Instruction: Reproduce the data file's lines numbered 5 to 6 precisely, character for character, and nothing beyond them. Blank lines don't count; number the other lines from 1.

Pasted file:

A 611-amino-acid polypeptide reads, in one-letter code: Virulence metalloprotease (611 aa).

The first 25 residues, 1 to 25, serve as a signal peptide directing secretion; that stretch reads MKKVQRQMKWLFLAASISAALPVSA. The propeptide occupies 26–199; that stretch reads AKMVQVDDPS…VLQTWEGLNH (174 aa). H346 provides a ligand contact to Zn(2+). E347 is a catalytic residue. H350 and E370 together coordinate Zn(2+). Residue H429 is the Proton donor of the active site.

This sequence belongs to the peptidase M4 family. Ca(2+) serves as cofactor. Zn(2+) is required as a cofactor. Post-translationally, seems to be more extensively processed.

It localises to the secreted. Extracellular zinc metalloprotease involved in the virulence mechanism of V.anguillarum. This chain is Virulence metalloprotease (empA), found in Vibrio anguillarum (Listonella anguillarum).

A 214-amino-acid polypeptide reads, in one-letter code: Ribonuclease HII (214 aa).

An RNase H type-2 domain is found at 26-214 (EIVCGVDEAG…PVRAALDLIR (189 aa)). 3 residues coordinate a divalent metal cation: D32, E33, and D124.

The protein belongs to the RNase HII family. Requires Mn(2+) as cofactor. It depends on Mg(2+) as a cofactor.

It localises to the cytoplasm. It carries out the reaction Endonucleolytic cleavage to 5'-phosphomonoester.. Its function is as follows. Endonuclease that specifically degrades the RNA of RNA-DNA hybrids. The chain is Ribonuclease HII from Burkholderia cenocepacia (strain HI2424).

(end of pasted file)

A 214-amino-acid polypeptide reads, in one-letter code: Ribonuclease HII (214 aa).

An RNase H type-2 domain is found at 26-214 (EIVCGVDEAG…PVRAALDLIR (189 aa)). 3 residues coordinate a divalent metal cation: D32, E33, and D124.